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No Pain, No Happiness

You only know happiness when you have known pain. While the idea of constant happiness sounds nice, there is little chance it would be. Without the comparison to happiness, there’s no reason to be grateful for it. That is to say, without ever knowing sadness or pain, you would have no reason to be grateful for happiness.

In reality, there is always something missing, or something unpleasant, but it is only through those realizations that you know to be grateful when you feel you have it all. Read more about why happiness and pain have to exist together: Chasing Happiness Won’t Make You Happy

In a somewhat counter-intuitive finding, researchers found one of the things that brings about the most happiness is challenge. When people are tested, they experience a greater sense of accomplishment and happiness when they are successful. It is largely for this reason that low-income individuals can often feel happier than those who have a sense of wealth.[2]

This is a great thing to remember the next time you feel you would be happier if you just had a little more cash.

Avoiding Pain Leads to More Suffering

Pain is inevitable, embrace it positively. Anyone who strives to have a painless life is striving for perfectionism; and perfectionism guarantees sadness because nothing will ever be perfect.

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This isn’t a bleak outlook, but rather a truthful one. The messy moments in life tend to create the best memories and gratitude. Pain often serves as a reminder of lessons learned, much like physical scars on the body.

Pain will always be painful, but it’s the hurt feelings that help wiser decisions be made.

Allow Room for the Inevitable

Learning how to tolerate pain, especially the emotional kind, is a valuable lesson.

Accepting and feeling pain makes you human. There is no weakness in that. Weakness only comes when you try to blame your own pain on someone else, expecting the blame to alleviate your hurting. There’s a saying,

“Holding on to anger is like drinking poison and expecting your enemy to die.”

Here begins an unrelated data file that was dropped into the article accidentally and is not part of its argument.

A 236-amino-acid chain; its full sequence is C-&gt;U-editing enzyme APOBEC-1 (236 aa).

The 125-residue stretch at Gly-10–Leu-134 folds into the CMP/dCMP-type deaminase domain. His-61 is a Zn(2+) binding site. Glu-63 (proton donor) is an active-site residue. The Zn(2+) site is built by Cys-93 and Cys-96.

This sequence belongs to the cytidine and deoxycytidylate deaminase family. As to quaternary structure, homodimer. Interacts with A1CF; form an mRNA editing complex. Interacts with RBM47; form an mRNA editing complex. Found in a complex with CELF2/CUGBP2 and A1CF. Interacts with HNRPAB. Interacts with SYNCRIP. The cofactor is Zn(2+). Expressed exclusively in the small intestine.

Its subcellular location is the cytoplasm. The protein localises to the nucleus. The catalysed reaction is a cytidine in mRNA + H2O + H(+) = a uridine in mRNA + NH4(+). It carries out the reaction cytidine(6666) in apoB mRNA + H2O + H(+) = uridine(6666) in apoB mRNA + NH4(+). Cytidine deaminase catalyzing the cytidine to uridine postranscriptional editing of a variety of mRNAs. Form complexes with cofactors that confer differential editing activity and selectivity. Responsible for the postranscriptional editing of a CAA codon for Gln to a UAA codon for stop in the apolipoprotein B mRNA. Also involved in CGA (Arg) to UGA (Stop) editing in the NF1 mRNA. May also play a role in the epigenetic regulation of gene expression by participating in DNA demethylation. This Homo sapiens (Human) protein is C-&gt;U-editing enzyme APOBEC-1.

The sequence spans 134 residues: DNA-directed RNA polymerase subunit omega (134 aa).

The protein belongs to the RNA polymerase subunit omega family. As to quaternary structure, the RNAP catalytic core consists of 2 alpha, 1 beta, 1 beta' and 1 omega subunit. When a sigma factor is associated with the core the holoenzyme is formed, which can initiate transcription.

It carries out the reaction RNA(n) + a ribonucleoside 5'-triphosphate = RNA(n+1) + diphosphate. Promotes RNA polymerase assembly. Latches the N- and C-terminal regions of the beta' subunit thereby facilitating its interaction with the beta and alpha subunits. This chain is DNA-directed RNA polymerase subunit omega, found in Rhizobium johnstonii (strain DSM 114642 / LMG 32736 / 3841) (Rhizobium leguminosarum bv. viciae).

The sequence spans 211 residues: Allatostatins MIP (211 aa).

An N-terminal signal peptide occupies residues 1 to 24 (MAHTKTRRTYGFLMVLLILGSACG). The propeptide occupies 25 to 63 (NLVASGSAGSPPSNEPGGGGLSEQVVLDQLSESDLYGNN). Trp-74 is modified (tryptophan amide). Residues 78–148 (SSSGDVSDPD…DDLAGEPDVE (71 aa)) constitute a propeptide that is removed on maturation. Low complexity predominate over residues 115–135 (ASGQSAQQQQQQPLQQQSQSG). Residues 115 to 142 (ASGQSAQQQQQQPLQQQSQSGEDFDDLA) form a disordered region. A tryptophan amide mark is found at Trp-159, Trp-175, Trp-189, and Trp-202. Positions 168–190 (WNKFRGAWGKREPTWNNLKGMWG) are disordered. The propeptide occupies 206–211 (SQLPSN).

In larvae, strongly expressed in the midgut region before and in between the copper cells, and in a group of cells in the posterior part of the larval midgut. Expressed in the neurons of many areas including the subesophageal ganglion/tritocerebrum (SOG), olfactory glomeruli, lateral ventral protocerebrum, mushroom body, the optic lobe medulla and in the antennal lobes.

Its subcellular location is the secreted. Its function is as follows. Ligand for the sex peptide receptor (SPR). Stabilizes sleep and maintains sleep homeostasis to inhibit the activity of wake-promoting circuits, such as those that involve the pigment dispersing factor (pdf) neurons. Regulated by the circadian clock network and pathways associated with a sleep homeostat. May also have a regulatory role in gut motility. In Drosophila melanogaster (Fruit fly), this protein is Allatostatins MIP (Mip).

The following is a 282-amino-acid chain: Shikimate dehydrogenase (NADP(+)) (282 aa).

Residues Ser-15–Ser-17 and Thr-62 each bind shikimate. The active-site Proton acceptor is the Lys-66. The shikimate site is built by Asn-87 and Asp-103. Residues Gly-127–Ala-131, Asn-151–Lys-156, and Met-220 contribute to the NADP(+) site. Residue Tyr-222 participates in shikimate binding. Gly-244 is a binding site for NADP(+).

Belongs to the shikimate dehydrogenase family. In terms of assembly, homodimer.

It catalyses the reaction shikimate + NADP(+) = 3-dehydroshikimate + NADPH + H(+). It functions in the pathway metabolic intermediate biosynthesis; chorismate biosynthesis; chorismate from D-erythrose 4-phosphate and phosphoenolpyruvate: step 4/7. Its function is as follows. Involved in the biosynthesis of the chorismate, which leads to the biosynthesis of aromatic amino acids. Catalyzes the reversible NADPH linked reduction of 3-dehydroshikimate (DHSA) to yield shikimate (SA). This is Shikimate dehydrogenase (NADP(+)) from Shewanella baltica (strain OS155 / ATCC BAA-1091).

Think back to the last time you were really angry with someone. Maybe you were hurt because you got laid off from a job. You felt angry and that anger caused so much pain that you could feel it in a physical way. Being angry and blaming your ex boss for that pain didn’t affect him or her in any way; you’re the only one who lost sleep over it.

The healthier thing to do in a situation like that is acknowledge your pain and the anger along with it. Accept it and explore it in an introspective way. How can you learn and grow? What is at the root of that pain? Are you truly hurting and angry about being laid off, or is the pain more a correlation to you feeling like you failed?

While uncomfortable, exploring your pain is a way to raise your self-awareness. By understanding more about yourself, you know how to deal with similar situations in the future. You can never expect to be numb to difficult situations, but you will learn to better prepare financially for the loss of a job and be grateful for an income since you now know nothing is promised (no matter how much you work or how deserving you may feel).

Pain Hurts, but Numbness Would Be Worse

Pain does not feel good, but the bad feeling of it will help you learn and grow. It makes the sweet moments in life even sweeter and the gratitude more sincere.

To have a happier and more successful life, you don’t learn from success or accomplishment, but through pain and failures. For it is in those moments that you learn how to do better in the future or at least cope a little more easily.

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You are the strong person you are today because of the hardships this life has presented to you. While you may have felt out of control when those hard times came, the one thing you will always have control over is how you choose to react to things. The next time you hurt or you’re angry or sad, acknowledge it and allow yourself to ruminate in it. Then take a deep breath and start learning from that pain. You’ve got this!

Featured photo credit: Stocksnap via stocksnap.io

Reference

[1] University of Calgary: Why is Pain Important?
[2] Greater Good Magazine: The Importance of Pain